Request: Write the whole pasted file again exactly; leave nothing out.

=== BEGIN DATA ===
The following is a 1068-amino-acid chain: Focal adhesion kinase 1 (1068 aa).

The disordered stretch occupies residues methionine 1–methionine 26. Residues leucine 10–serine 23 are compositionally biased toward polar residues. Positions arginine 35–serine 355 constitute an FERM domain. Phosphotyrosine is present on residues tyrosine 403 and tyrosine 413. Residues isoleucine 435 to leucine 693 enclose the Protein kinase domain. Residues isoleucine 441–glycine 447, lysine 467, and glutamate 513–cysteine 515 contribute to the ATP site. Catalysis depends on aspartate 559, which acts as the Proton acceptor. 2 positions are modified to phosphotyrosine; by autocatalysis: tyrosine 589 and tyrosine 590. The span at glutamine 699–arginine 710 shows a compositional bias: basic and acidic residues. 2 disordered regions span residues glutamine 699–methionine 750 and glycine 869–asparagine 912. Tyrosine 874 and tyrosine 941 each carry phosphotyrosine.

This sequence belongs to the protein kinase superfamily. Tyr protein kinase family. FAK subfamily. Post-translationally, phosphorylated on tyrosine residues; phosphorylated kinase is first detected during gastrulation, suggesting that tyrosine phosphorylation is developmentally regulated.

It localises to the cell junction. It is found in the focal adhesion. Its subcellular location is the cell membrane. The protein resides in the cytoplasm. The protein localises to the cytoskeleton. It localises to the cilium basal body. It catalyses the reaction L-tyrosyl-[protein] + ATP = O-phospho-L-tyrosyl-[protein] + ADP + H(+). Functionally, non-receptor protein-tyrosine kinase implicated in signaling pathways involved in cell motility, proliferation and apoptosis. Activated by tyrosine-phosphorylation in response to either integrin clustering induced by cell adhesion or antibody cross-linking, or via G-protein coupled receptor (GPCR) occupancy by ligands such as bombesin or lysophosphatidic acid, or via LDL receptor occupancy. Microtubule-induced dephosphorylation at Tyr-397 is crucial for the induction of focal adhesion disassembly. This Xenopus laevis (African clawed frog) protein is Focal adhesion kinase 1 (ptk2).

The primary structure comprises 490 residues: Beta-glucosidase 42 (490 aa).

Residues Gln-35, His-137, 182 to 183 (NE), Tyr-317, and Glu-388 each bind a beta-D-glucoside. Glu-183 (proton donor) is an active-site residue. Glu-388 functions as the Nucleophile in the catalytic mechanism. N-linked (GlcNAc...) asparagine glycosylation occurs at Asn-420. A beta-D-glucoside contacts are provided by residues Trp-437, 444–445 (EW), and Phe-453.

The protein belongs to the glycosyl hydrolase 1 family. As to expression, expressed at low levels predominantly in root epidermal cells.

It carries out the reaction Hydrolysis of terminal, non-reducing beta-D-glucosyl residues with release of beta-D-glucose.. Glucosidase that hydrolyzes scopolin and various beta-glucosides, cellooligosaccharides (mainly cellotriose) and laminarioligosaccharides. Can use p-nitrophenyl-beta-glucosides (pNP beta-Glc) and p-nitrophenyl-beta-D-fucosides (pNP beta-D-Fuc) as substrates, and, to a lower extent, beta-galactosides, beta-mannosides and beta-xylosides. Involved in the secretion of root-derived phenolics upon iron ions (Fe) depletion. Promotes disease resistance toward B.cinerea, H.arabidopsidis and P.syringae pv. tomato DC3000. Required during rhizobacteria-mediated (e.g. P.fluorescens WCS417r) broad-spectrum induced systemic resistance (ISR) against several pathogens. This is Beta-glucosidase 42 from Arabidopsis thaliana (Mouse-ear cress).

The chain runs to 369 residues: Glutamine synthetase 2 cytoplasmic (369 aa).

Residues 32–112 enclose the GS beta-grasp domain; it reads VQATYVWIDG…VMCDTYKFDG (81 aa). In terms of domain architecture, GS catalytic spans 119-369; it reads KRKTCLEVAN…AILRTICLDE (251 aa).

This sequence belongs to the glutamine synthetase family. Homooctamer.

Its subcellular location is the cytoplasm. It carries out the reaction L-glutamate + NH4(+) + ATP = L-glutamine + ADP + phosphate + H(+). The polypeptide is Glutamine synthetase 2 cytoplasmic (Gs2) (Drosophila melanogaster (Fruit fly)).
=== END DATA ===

The following is a 1068-amino-acid chain: Focal adhesion kinase 1 (1068 aa).

The disordered stretch occupies residues methionine 1–methionine 26. Residues leucine 10–serine 23 are compositionally biased toward polar residues. Positions arginine 35–serine 355 constitute an FERM domain. Phosphotyrosine is present on residues tyrosine 403 and tyrosine 413. Residues isoleucine 435 to leucine 693 enclose the Protein kinase domain. Residues isoleucine 441–glycine 447, lysine 467, and glutamate 513–cysteine 515 contribute to the ATP site. Catalysis depends on aspartate 559, which acts as the Proton acceptor. 2 positions are modified to phosphotyrosine; by autocatalysis: tyrosine 589 and tyrosine 590. The span at glutamine 699–arginine 710 shows a compositional bias: basic and acidic residues. 2 disordered regions span residues glutamine 699–methionine 750 and glycine 869–asparagine 912. Tyrosine 874 and tyrosine 941 each carry phosphotyrosine.

This sequence belongs to the protein kinase superfamily. Tyr protein kinase family. FAK subfamily. Post-translationally, phosphorylated on tyrosine residues; phosphorylated kinase is first detected during gastrulation, suggesting that tyrosine phosphorylation is developmentally regulated.

It localises to the cell junction. It is found in the focal adhesion. Its subcellular location is the cell membrane. The protein resides in the cytoplasm. The protein localises to the cytoskeleton. It localises to the cilium basal body. It catalyses the reaction L-tyrosyl-[protein] + ATP = O-phospho-L-tyrosyl-[protein] + ADP + H(+). Functionally, non-receptor protein-tyrosine kinase implicated in signaling pathways involved in cell motility, proliferation and apoptosis. Activated by tyrosine-phosphorylation in response to either integrin clustering induced by cell adhesion or antibody cross-linking, or via G-protein coupled receptor (GPCR) occupancy by ligands such as bombesin or lysophosphatidic acid, or via LDL receptor occupancy. Microtubule-induced dephosphorylation at Tyr-397 is crucial for the induction of focal adhesion disassembly. This Xenopus laevis (African clawed frog) protein is Focal adhesion kinase 1 (ptk2).

The primary structure comprises 490 residues: Beta-glucosidase 42 (490 aa).

Residues Gln-35, His-137, 182 to 183 (NE), Tyr-317, and Glu-388 each bind a beta-D-glucoside. Glu-183 (proton donor) is an active-site residue. Glu-388 functions as the Nucleophile in the catalytic mechanism. N-linked (GlcNAc...) asparagine glycosylation occurs at Asn-420. A beta-D-glucoside contacts are provided by residues Trp-437, 444–445 (EW), and Phe-453.

The protein belongs to the glycosyl hydrolase 1 family. As to expression, expressed at low levels predominantly in root epidermal cells.

It carries out the reaction Hydrolysis of terminal, non-reducing beta-D-glucosyl residues with release of beta-D-glucose.. Glucosidase that hydrolyzes scopolin and various beta-glucosides, cellooligosaccharides (mainly cellotriose) and laminarioligosaccharides. Can use p-nitrophenyl-beta-glucosides (pNP beta-Glc) and p-nitrophenyl-beta-D-fucosides (pNP beta-D-Fuc) as substrates, and, to a lower extent, beta-galactosides, beta-mannosides and beta-xylosides. Involved in the secretion of root-derived phenolics upon iron ions (Fe) depletion. Promotes disease resistance toward B.cinerea, H.arabidopsidis and P.syringae pv. tomato DC3000. Required during rhizobacteria-mediated (e.g. P.fluorescens WCS417r) broad-spectrum induced systemic resistance (ISR) against several pathogens. This is Beta-glucosidase 42 from Arabidopsis thaliana (Mouse-ear cress).

The chain runs to 369 residues: Glutamine synthetase 2 cytoplasmic (369 aa).

Residues 32–112 enclose the GS beta-grasp domain; it reads VQATYVWIDG…VMCDTYKFDG (81 aa). In terms of domain architecture, GS catalytic spans 119-369; it reads KRKTCLEVAN…AILRTICLDE (251 aa).

This sequence belongs to the glutamine synthetase family. Homooctamer.

Its subcellular location is the cytoplasm. It carries out the reaction L-glutamate + NH4(+) + ATP = L-glutamine + ADP + phosphate + H(+). The polypeptide is Glutamine synthetase 2 cytoplasmic (Gs2) (Drosophila melanogaster (Fruit fly)).